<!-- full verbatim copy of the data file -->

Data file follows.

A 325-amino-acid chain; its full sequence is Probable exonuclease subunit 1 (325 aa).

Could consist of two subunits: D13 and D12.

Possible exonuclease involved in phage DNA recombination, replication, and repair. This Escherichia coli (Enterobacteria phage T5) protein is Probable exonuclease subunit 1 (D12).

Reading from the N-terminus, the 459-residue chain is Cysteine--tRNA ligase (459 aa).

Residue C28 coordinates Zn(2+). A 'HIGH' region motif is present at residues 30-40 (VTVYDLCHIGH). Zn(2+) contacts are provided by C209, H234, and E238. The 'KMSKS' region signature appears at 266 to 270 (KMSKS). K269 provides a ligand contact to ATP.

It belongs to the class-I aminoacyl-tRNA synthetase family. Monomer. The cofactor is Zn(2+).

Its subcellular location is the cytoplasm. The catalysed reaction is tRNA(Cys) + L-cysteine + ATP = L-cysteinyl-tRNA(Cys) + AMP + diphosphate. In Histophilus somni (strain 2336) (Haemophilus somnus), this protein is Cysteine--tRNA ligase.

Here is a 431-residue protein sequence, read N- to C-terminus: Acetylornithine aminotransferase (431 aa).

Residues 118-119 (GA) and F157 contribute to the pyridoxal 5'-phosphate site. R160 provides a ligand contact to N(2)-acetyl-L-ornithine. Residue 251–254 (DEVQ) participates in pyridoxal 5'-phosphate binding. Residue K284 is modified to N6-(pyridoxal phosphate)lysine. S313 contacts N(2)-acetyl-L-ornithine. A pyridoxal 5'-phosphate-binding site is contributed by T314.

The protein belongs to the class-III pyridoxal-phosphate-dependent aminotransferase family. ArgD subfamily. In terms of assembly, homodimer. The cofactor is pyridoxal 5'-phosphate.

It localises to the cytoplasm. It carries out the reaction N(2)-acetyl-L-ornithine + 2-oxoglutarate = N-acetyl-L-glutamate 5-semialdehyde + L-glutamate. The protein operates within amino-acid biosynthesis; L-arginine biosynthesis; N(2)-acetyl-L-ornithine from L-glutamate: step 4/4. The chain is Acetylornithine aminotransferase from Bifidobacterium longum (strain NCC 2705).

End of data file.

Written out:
A 325-amino-acid chain; its full sequence is Probable exonuclease subunit 1 (325 aa).

Could consist of two subunits: D13 and D12.

Possible exonuclease involved in phage DNA recombination, replication, and repair. This Escherichia coli (Enterobacteria phage T5) protein is Probable exonuclease subunit 1 (D12).

Reading from the N-terminus, the 459-residue chain is Cysteine--tRNA ligase (459 aa).

Residue C28 coordinates Zn(2+). A 'HIGH' region motif is present at residues 30-40 (VTVYDLCHIGH). Zn(2+) contacts are provided by C209, H234, and E238. The 'KMSKS' region signature appears at 266 to 270 (KMSKS). K269 provides a ligand contact to ATP.

It belongs to the class-I aminoacyl-tRNA synthetase family. Monomer. The cofactor is Zn(2+).

Its subcellular location is the cytoplasm. The catalysed reaction is tRNA(Cys) + L-cysteine + ATP = L-cysteinyl-tRNA(Cys) + AMP + diphosphate. In Histophilus somni (strain 2336) (Haemophilus somnus), this protein is Cysteine--tRNA ligase.

Here is a 431-residue protein sequence, read N- to C-terminus: Acetylornithine aminotransferase (431 aa).

Residues 118-119 (GA) and F157 contribute to the pyridoxal 5'-phosphate site. R160 provides a ligand contact to N(2)-acetyl-L-ornithine. Residue 251–254 (DEVQ) participates in pyridoxal 5'-phosphate binding. Residue K284 is modified to N6-(pyridoxal phosphate)lysine. S313 contacts N(2)-acetyl-L-ornithine. A pyridoxal 5'-phosphate-binding site is contributed by T314.

The protein belongs to the class-III pyridoxal-phosphate-dependent aminotransferase family. ArgD subfamily. In terms of assembly, homodimer. The cofactor is pyridoxal 5'-phosphate.

It localises to the cytoplasm. It carries out the reaction N(2)-acetyl-L-ornithine + 2-oxoglutarate = N-acetyl-L-glutamate 5-semialdehyde + L-glutamate. The protein operates within amino-acid biosynthesis; L-arginine biosynthesis; N(2)-acetyl-L-ornithine from L-glutamate: step 4/4. The chain is Acetylornithine aminotransferase from Bifidobacterium longum (strain NCC 2705).